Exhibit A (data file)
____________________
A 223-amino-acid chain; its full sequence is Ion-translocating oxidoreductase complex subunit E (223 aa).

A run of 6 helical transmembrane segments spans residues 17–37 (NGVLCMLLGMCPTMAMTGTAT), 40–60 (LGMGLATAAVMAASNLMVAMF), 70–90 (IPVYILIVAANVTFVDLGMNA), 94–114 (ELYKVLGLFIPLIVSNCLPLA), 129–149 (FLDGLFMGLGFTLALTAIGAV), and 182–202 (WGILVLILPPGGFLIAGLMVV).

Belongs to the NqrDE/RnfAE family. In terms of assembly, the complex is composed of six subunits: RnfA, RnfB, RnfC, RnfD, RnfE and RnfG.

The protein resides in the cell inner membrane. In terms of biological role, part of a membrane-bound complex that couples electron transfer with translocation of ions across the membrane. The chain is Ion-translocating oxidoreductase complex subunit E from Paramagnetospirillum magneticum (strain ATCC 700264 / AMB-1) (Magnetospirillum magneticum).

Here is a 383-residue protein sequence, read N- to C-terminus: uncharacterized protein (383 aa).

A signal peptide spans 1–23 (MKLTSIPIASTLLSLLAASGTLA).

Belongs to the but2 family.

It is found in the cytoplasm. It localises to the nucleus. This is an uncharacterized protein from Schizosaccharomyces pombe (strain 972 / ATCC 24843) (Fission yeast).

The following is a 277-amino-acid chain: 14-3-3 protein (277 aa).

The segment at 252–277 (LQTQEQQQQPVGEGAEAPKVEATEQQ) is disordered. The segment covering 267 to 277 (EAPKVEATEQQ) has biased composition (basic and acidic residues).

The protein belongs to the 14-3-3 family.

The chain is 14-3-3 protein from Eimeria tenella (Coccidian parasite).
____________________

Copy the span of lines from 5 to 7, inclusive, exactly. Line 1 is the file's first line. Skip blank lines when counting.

Here is a 383-residue protein sequence, read N- to C-terminus: uncharacterized protein (383 aa).

A signal peptide spans 1–23 (MKLTSIPIASTLLSLLAASGTLA).

Belongs to the but2 family.